Featured Research

from universities, journals, and other organizations

University Of Georgia Scientists Test Less Lethal Means To Determine Contaminant Uptake

Date:
August 8, 2003
Source:
University Of Georgia
Summary:
When scientists need to determine how much of a contaminant in an environment actually remains in the animals that live there, traditionally they have had to sacrifice test animals to collect tissue for contaminant level testing.

When scientists need to determine how much of a contaminant in an environment actually remains in the animals that live there, traditionally they have had to sacrifice test animals to collect tissue for contaminant level testing. According to a paper just published in Environmental Science & Technology, scientists at the University of Georgia's Savannah River Ecology Laboratory (SREL) have used a technique called laser ablation-ICP-MS to sample minute sections of an animal's tail without sacrificing the animal.

SREL scientists Brian Jackson, William Hopkins and Jennifer Baionno used the banded water snake (Nerodia fasciata), a common nonvenomous species, as the test animal. Using a control group as well as two groups that were fed fish containing varying levels of arsenic, selenium and strontium, the scientists compared data from such traditional testing methods as whole tail concentration by homogenization, acid digestion and ICP-MS analysis with nonlethal samples.

"Taken together, the findings from this study suggest that laser ablation of micro-dissected tissue shows promise as a nondestructive technique for conservation-minded eco-toxicological studies," said Jackson.

SREL is located on the U.S. Department of Energy's (DOE) Savannah River Site (SRS) and is partially funded by a grant from DOE-Office of Biological and Environmental Research, Environmental Remediation Sciences Division (ERSD) to UGA. The SRS is a key facility in support of the nation's nuclear defense and a federally designated National Environmental Research Park located near Aiken, South Carolina.


Story Source:

The above story is based on materials provided by University Of Georgia. Note: Materials may be edited for content and length.


Cite This Page:

University Of Georgia. "University Of Georgia Scientists Test Less Lethal Means To Determine Contaminant Uptake." ScienceDaily. ScienceDaily, 8 August 2003. <www.sciencedaily.com/releases/2003/07/030725075025.htm>.
University Of Georgia. (2003, August 8). University Of Georgia Scientists Test Less Lethal Means To Determine Contaminant Uptake. ScienceDaily. Retrieved September 21, 2014 from www.sciencedaily.com/releases/2003/07/030725075025.htm
University Of Georgia. "University Of Georgia Scientists Test Less Lethal Means To Determine Contaminant Uptake." ScienceDaily. www.sciencedaily.com/releases/2003/07/030725075025.htm (accessed September 21, 2014).

Share This



More Plants & Animals News

Sunday, September 21, 2014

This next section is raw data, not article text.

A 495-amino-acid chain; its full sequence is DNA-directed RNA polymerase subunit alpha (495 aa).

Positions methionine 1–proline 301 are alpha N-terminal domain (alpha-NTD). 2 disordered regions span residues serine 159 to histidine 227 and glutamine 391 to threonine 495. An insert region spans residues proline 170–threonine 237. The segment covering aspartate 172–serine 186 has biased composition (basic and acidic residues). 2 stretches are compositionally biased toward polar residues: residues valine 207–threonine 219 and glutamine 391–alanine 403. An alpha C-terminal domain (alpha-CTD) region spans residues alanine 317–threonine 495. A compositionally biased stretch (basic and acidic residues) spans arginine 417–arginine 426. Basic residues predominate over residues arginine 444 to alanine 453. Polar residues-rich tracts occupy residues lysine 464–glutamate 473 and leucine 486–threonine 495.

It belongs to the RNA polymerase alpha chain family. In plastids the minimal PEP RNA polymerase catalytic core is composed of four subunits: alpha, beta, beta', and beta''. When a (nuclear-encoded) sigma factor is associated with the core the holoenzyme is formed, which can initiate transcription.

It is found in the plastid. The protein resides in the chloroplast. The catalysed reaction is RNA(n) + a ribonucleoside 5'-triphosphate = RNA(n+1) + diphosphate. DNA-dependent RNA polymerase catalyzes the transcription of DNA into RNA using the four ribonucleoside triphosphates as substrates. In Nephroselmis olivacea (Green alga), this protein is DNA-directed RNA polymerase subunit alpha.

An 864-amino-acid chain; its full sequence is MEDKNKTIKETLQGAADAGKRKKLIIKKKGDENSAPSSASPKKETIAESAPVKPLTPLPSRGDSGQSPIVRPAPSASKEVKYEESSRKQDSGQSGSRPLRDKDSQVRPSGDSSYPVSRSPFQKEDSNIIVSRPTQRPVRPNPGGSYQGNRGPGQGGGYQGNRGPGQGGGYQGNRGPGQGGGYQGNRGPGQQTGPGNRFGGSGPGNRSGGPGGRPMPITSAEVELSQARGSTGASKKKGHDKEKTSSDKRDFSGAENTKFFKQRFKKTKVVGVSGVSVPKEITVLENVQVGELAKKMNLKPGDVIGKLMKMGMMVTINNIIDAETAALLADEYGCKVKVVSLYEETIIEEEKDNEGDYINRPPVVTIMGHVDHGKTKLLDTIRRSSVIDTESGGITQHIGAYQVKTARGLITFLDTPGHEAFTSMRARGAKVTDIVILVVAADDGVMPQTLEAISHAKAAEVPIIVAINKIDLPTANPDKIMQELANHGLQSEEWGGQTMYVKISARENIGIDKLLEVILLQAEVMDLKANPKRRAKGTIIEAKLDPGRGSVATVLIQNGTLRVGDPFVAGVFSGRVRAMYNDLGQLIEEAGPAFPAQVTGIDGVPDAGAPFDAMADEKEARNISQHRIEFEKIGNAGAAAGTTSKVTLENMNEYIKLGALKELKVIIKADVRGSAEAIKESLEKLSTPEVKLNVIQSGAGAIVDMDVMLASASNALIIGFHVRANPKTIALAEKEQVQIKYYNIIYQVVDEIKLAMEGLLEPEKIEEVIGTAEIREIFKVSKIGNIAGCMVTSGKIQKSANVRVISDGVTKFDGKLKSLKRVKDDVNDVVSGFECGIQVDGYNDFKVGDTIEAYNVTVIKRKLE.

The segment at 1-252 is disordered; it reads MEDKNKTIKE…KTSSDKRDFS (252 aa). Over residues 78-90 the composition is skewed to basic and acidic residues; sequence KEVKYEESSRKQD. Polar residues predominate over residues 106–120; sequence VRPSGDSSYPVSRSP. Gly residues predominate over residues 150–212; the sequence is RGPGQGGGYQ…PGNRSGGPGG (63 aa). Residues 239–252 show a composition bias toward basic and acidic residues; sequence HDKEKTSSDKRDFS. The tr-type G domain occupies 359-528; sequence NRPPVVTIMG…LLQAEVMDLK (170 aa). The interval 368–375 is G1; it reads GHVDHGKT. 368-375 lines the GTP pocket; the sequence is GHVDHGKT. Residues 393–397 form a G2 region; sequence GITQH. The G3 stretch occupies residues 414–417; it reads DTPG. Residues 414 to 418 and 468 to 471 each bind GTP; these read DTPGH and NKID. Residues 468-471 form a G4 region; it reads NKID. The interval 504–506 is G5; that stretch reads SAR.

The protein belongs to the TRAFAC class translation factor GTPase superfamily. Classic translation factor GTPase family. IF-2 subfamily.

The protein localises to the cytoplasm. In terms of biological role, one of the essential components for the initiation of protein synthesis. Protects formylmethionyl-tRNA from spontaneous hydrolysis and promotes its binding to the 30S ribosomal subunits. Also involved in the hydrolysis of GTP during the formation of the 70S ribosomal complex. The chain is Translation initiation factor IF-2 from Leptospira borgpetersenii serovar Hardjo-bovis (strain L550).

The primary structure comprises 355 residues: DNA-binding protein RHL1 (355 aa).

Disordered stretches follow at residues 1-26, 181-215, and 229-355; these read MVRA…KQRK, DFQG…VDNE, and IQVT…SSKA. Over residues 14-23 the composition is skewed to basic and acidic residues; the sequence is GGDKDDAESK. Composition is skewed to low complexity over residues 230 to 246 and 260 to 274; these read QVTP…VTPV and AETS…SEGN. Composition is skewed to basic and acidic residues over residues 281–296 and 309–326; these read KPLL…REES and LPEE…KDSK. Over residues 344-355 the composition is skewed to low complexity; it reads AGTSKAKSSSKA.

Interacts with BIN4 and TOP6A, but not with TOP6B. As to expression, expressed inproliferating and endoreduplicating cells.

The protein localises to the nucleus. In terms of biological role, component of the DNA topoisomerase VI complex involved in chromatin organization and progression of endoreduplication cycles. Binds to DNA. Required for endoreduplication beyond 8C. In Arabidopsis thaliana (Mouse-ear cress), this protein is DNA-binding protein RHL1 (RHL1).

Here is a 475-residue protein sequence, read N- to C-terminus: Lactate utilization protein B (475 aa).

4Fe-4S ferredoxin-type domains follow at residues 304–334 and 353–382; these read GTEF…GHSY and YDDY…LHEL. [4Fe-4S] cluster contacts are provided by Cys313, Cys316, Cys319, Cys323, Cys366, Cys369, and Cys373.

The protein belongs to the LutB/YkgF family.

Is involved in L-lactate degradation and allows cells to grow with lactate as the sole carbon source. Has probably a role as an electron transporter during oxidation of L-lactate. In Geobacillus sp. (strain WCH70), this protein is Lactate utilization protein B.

Featured Research

from universities, journals, and other organizations


Featured Videos

from AP, Reuters, AFP, and other news services

Raw: San Diego Zoo Welcomes Cheetah Cubs

Raw: San Diego Zoo Welcomes Cheetah Cubs

AP (Sep. 20, 2014) The San Diego Zoo has welcomed two Cheetah cubs to its Safari Park. The nearly three-week-old female cubs are being hand fed and are receiving around the clock care. (Sept. 20) Video provided by AP
Powered by NewsLook.com
Chocolate Museum Opens in Brussels

Chocolate Museum Opens in Brussels

AFP (Sep. 19, 2014) Considered a "national heritage" in Belgium, chocolate now has a new museum in Brussels. In a former chocolate factory, visitors to the permanent exhibition spaces, workshops and tastings can discover derivatives of the cocoa bean. Duration: 01:00 Video provided by AFP
Powered by NewsLook.com
Could Grief Affect The Immune Systems Of Senior Citizens?

Could Grief Affect The Immune Systems Of Senior Citizens?

Newsy (Sep. 19, 2014) The study found elderly people are much more likely to become susceptible to infection than younger adults going though a similar situation. Video provided by Newsy
Powered by NewsLook.com
Jury Delivers Verdict in Salmonella Trial

Jury Delivers Verdict in Salmonella Trial

AP (Sep. 19, 2014) A federal jury has convicted three people in connection with an outbreak of salmonella poisoning five years ago that sickened hundreds of people and was linked to a number of deaths. (Sept. 19) Video provided by AP
Powered by NewsLook.com

Search ScienceDaily

Number of stories in archives: 140,361

Find with keyword(s):
Enter a keyword or phrase to search ScienceDaily for related topics and research stories.

Save/Print:
Share:

Breaking News:
from the past week

In Other News

... from NewsDaily.com

Science News

Health News

Environment News

Technology News



Save/Print:
Share:

Free Subscriptions


Get the latest science news with ScienceDaily's free email newsletters, updated daily and weekly. Or view hourly updated newsfeeds in your RSS reader:

Get Social & Mobile


Keep up to date with the latest news from ScienceDaily via social networks and mobile apps:

Have Feedback?


Tell us what you think of ScienceDaily -- we welcome both positive and negative comments. Have any problems using the site? Questions?
Mobile: iPhone Android Web
Follow: Facebook Twitter Google+
Subscribe: RSS Feeds Email Newsletters
Latest Headlines Health & Medicine Mind & Brain Space & Time Matter & Energy Computers & Math Plants & Animals Earth & Climate Fossils & Ruins